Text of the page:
OPEC party continues on

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An OPEC-inspired rally continues for a second day, as the prospect of a production cut means a likely swifter market rebalancing…if it were implemented. (And that is a big IF). Nonetheless, the constructive development is spurring on positive sentiment and buying interest. A non-OPEC meeting in Doha now looms next week, but for now, hark, here are five things to consider in oil markets today.




1) The oil glut of recent times may have been initiated by U.S. shale, but its momentum has been carried on by Saudi, Iraq and Iran. As the chart below illustrates, Saudi has flooded the market since early last year, in an attempt to flush out higher-cost production.

Iraq has similarly ramped up exports, but due to opportunity as opposed to strategy, while Iran’s return to the global market this year after the lifting of sanctions has added an extra layer of oversupply.

After OPEC’s landmark decision yesterday, the hard work for the cartel begins in earnest. Saudi’s heavy lifting of nearly 500,000 bpd doesn’t actually appear that back-breaking, given it seasonally reins in production by this much anyway after a mid-summer peak (a drop we didn’t see this year…hmmm).

As for Iran, oil minister Bijan Zanganeh seemed as happy as Larry after yesterday’s meeting, and so he should be, given Iran is still allowed to increase production, while most others cut. The willingness of Saudi to get this deal done is starkly illustrated by it granting its arch-rival such a concession. As for who feels most gipped from this meeting, it has to be Iraq, given it has rolled over and agreed to cut by 200,000 bpd. There’s plenty more twists left in this tale, I assure you.

saudi iraq iran cnbc chart nov 2016.jpg

2) The graphic below is a nifty aggregated view of OPEC production. Not only does it affirm what we mentioned above re Saudi, Iraq and Iran being key players, but it also highlights how these three have been the nations to see the biggest pop in output in recent years. Meanwhile, there is Gabon at the opposite end of the spectrum.    

OPEC production Nov.jpg

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3) The epic graphic below underscores why OPEC has finally been corralled into a cut; production costs of U.S. shale have roughly halved in recent years, indicating that we’ll see increasingly higher production going forward if prices remain supported.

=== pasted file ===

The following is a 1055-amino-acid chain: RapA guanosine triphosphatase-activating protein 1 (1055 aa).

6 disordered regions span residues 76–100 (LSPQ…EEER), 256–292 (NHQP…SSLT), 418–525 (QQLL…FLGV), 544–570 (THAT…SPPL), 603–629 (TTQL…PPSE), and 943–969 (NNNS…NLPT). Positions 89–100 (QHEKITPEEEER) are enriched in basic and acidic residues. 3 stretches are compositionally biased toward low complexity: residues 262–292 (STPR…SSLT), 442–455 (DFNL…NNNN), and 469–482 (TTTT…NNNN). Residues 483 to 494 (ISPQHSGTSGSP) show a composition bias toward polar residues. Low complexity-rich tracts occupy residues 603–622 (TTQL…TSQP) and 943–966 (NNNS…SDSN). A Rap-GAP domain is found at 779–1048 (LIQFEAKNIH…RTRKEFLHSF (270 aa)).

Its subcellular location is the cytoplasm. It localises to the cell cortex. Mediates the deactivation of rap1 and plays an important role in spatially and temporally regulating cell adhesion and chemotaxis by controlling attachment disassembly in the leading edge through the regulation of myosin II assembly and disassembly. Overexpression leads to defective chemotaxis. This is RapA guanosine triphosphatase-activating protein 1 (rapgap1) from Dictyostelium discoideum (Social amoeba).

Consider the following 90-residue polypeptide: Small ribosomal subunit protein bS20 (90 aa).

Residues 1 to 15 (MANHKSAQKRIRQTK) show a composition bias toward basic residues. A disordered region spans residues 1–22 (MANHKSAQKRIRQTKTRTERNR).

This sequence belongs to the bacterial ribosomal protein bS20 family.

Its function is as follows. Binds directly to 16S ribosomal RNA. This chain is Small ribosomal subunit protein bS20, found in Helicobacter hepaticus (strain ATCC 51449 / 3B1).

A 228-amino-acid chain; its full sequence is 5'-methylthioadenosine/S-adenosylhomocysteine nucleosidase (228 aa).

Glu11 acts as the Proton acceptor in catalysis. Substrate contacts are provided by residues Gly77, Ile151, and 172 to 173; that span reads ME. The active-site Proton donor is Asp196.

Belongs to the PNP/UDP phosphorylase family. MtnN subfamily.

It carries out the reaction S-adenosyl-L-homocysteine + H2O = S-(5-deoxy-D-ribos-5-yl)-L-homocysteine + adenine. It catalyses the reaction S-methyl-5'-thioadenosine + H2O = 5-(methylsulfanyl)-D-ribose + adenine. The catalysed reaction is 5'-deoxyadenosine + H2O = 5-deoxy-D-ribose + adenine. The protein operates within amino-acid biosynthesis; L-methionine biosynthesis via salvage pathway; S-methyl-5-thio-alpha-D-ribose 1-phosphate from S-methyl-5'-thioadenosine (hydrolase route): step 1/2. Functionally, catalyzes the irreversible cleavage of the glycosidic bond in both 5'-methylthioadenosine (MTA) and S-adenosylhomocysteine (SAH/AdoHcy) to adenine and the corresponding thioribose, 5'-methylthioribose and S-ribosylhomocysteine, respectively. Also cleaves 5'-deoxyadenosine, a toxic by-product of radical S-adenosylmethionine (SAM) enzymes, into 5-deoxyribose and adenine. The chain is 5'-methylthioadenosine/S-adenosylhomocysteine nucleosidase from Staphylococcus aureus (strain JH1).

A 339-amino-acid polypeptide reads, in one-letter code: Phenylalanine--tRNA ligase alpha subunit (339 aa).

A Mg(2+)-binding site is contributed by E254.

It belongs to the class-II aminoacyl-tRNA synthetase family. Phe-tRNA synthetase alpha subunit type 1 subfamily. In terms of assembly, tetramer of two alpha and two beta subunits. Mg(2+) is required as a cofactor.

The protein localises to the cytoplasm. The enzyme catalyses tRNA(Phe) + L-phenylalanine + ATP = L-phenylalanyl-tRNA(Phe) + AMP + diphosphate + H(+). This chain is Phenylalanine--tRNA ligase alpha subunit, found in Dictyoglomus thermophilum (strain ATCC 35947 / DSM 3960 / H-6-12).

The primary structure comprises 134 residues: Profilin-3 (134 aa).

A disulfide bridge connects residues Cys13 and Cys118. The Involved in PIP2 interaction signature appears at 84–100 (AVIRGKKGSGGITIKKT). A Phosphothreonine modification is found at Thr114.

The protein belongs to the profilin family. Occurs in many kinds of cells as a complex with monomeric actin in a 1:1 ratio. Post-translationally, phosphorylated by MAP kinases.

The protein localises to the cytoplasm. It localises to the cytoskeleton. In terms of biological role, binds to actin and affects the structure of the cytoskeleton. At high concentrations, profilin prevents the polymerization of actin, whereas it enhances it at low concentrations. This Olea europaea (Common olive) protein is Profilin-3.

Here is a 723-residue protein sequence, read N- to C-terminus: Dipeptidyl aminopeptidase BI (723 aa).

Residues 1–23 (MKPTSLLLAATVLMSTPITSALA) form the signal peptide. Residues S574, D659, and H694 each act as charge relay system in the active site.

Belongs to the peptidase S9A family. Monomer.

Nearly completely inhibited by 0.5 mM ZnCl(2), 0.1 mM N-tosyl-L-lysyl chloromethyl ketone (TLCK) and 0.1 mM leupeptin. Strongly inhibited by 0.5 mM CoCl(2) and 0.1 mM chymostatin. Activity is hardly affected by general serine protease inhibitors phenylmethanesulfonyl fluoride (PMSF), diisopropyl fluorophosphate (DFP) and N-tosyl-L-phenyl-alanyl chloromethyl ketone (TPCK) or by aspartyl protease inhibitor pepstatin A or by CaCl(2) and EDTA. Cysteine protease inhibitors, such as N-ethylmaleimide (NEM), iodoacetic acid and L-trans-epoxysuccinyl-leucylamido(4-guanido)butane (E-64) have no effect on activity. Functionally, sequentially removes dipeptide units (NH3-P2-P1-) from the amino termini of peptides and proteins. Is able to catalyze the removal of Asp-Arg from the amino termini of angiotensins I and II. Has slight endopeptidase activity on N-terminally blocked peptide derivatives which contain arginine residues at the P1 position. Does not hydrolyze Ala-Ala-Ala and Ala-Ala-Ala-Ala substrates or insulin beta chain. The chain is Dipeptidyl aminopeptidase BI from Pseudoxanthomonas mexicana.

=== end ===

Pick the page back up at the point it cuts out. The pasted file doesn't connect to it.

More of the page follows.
In the Bakken, the first U.S. shale play to see production over 1mn bpd, there are around 2,000 square miles in Dunn County where production costs have dropped to $15/bbl. About a fifth of North Dakota’s production – some 200,000 bpd – come from this county. All five shale plays in the graphic below show average wellhead breakevens below $40/bbl.  

falling US shale costs.jpg

4) Yesterday morning I was interviewed on NPR Texas to give an immediate response to the OPEC decision, and what it means for Texas. While the total US oil rig count has increased by 50 percent from its lows in May, the Permian rig count has accounted for much of this increase, rising by 72 percent.

After bottoming out in late April, two months after oil prices reached their lows, the Permian basin now accounts for 228 rigs, nearly half of the U.S. total of 474. As the chart below illustrates, as prices grind higher, the rig count is only going to go one way. (Um, up).  

US shale increase.jpg

5) Yesterday’s weekly inventory report somewhat faded into the background amid the OPEC circus. The key takeaway was that inventories yielded a modest surprise draw, led by a big drop in crude inventories on the East coast amid lower imports – even though refinery runs also dropped off. 

Total refinery runs showed a counter-seasonal drop (hark, below), but subdued crude imports meant we still saw a draw to inventories. The overall report was fairly neutral given solid builds to gasoline and distillates; mildly bullish crude, modestly bearish for the products.  
ref runs nov.jpg